Ben Mears -
Susan Norton -
Mark Petrie -
Richard Straker -
OTHER STEPHEN KING SHOWS
Salem's Lot '04
Nightmares and Dreamscapes
OTHER HORROR SHOWS
Ben Mears returns to his home town of Salem's Lot, a small place in Maine. He's there to write a book on th Marston House, the house that scared the hell out of him on childhood dare. The house, though, is already taken, by a man called Straker who is opening an antiques shop with a partner who has yet to arrive. Whilst the small stories of the town continue, a boy goes missing, a man is found dead and then the boy's brother dies in the hospital. Salem's Lot has become cursed.
A man and a boy pray in a small town in Guatemala. They fill up bottles with the holy water from the font, but get a shock when the water starts to glow. 'They' have caught up with the fugitives again. It's a brilliant opening and promises much for the two-part mini-series that is to follow it. Fortunately, the rest of the opening episode lives up to that promise.
When it comes to adapatations of the works of Stephen King, there are very few good ones, considering that he's the most successful storyteller the publishing world has ever known. This series will always be listed in the small number of classics alongside the likes of THE SHINING, CARRIE and MISERY. The opening half here is a slow burn build up of atmosphere and tension. Characters are introduced and we spend time with them in their unremarkable lives, allowing us to be familiar with them, to like them and so making what happens to them more effective. This is aided immensely by a strong cast and it's a measure of director Tobe Hooper's skill that he coaxes a convincing performance out of the headlining star David Soul (no really - he's good). James Mason is utterly evil without ever doing anything at all and Bonnie Bedelia is a welcome dash of normality as the love interest.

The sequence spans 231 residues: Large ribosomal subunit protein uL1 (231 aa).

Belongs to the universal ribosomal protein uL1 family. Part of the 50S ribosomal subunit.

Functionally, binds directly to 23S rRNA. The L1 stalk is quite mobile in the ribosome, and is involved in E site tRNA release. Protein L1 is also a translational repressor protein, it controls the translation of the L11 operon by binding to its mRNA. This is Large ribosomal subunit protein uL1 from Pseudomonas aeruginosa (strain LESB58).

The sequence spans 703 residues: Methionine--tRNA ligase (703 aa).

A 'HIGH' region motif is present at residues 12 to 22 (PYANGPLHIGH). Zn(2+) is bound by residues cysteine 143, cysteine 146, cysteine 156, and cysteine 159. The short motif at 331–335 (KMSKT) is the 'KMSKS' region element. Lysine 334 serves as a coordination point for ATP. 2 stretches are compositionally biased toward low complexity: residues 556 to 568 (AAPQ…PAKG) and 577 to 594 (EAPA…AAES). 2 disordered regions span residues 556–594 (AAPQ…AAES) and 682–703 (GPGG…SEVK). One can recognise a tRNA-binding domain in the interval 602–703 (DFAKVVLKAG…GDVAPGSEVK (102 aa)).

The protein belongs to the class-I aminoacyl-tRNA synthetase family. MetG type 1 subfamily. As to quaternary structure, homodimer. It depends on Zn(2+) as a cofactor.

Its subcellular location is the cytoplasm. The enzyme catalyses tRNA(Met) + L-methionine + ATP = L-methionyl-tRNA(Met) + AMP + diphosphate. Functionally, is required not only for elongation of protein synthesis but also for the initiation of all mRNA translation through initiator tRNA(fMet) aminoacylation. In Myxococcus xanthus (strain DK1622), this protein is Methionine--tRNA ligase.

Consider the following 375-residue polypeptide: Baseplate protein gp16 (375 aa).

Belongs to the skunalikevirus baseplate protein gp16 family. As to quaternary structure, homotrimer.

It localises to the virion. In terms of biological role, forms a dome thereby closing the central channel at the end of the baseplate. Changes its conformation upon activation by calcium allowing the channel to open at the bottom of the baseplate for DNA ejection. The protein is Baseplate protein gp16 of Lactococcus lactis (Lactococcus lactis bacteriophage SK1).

Despite being directed by Tobe Hooper of THE TEXAS CHAINSAW MASSACRE fame, this is an object lesson in how to create real horror without the need for gore. Never has an inanimate crate been so scary, a house brooded over a town so evilly or a sense of foreboding hung so low over a fictional community. It's done so slowly and subtly that you almost don't realise it's happening until one of the few shock moments causes you to leap out of your seat.
The slow burn starts to accelerate as the first victims are found. The scene in which Danny Glick is visited by his dead brother, floating outside the window, scratching on the glass, is a memorable classic, creepy to the point of terrifying and all through the simple trick of playing the scene backwards to give it an otherworldly feel.
It's a strong story, wonderfully told, but not one to be watched alone in the dark.Top
Ben, Mark and Susan have figured out that the rash of deaths in the town of Salem's Lot are the work of vampires. The main vampire has arrived and his army is growing by the hour. Ben determines to go into the Marston house with Susan's father to kill the lead vampire in his coffin, but then Mark and Susan do something stupid and suddenly a rescue attempt is being made in a race against the setting sun.
As the disease of vampirism begins to spread, the main characters work out what is happening and get scared. Not your normal heroes these, but ordinary people scared out of their heads and wanting only to run, but forcing themselves to do what they believe that they must. The scene as Ben desperately fashions a makeshift crucifix whilst waiting for the Glick boys' mother to resurrect is a brilliant depiction of abject fear and probably the best piece of work that David Soul has ever done.
There's a bit more violence here as the vampires run riot, but it's still all done off screen and so is even scarier than trying to make it convincing on a small budget. The make up of the lead vampire (more NOSFERATU than Bram Stoker's smooth-talking count) is impressive, but his decay after the inevitable is not.
Director Tobe Hooper manages to keep the fear factor high by taking the action inside the Marston House, the hoary old haunted house theme mixed with the hoary old vampire story to create a very unsettling time. The acting is convincing enough to make the audience believe even the more implausible moments.
The best, though, is saved to the end as the coda set two years later in Guatemala proves predictable, but heart-breaking all the same.
Kubrick's THE SHINING probably remains the scariest adaptation of the works of Stephen King yet made, but this is the greatest TV adaptation by far.Top
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